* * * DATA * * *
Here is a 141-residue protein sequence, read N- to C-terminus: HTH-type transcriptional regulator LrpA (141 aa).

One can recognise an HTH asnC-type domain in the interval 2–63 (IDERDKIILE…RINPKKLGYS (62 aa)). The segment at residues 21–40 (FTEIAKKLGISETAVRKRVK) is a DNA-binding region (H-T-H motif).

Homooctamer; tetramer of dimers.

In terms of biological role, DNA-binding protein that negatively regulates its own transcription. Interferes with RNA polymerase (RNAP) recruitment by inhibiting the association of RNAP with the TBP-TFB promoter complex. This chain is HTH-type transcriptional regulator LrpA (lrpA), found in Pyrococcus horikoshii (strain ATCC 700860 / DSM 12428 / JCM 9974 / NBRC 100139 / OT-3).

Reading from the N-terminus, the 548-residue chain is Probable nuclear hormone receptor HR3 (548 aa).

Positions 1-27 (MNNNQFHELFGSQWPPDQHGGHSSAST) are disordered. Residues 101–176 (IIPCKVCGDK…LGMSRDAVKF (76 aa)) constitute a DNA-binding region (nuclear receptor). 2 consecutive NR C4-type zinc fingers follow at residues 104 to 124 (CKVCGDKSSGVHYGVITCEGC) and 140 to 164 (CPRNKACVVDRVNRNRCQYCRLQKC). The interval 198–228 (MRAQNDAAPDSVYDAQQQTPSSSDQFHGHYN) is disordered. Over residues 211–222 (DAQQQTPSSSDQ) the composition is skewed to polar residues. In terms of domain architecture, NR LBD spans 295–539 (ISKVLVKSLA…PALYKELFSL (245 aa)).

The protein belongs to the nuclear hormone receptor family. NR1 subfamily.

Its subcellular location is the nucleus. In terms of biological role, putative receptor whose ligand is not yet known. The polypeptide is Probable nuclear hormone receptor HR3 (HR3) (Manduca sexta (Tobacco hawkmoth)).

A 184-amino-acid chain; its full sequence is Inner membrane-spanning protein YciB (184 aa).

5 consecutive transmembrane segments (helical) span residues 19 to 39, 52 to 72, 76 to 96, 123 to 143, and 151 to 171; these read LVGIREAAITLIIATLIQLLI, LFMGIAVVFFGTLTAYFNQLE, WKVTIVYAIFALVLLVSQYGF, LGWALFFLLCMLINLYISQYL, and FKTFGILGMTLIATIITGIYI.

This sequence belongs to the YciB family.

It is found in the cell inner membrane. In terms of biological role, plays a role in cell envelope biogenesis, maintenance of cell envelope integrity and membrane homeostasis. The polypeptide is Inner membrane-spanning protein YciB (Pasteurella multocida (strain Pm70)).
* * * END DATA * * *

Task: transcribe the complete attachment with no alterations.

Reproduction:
Here is a 141-residue protein sequence, read N- to C-terminus: HTH-type transcriptional regulator LrpA (141 aa).

One can recognise an HTH asnC-type domain in the interval 2–63 (IDERDKIILE…RINPKKLGYS (62 aa)). The segment at residues 21–40 (FTEIAKKLGISETAVRKRVK) is a DNA-binding region (H-T-H motif).

Homooctamer; tetramer of dimers.

In terms of biological role, DNA-binding protein that negatively regulates its own transcription. Interferes with RNA polymerase (RNAP) recruitment by inhibiting the association of RNAP with the TBP-TFB promoter complex. This chain is HTH-type transcriptional regulator LrpA (lrpA), found in Pyrococcus horikoshii (strain ATCC 700860 / DSM 12428 / JCM 9974 / NBRC 100139 / OT-3).

Reading from the N-terminus, the 548-residue chain is Probable nuclear hormone receptor HR3 (548 aa).

Positions 1-27 (MNNNQFHELFGSQWPPDQHGGHSSAST) are disordered. Residues 101–176 (IIPCKVCGDK…LGMSRDAVKF (76 aa)) constitute a DNA-binding region (nuclear receptor). 2 consecutive NR C4-type zinc fingers follow at residues 104 to 124 (CKVCGDKSSGVHYGVITCEGC) and 140 to 164 (CPRNKACVVDRVNRNRCQYCRLQKC). The interval 198–228 (MRAQNDAAPDSVYDAQQQTPSSSDQFHGHYN) is disordered. Over residues 211–222 (DAQQQTPSSSDQ) the composition is skewed to polar residues. In terms of domain architecture, NR LBD spans 295–539 (ISKVLVKSLA…PALYKELFSL (245 aa)).

The protein belongs to the nuclear hormone receptor family. NR1 subfamily.

Its subcellular location is the nucleus. In terms of biological role, putative receptor whose ligand is not yet known. The polypeptide is Probable nuclear hormone receptor HR3 (HR3) (Manduca sexta (Tobacco hawkmoth)).

A 184-amino-acid chain; its full sequence is Inner membrane-spanning protein YciB (184 aa).

5 consecutive transmembrane segments (helical) span residues 19 to 39, 52 to 72, 76 to 96, 123 to 143, and 151 to 171; these read LVGIREAAITLIIATLIQLLI, LFMGIAVVFFGTLTAYFNQLE, WKVTIVYAIFALVLLVSQYGF, LGWALFFLLCMLINLYISQYL, and FKTFGILGMTLIATIITGIYI.

This sequence belongs to the YciB family.

It is found in the cell inner membrane. In terms of biological role, plays a role in cell envelope biogenesis, maintenance of cell envelope integrity and membrane homeostasis. The polypeptide is Inner membrane-spanning protein YciB (Pasteurella multocida (strain Pm70)).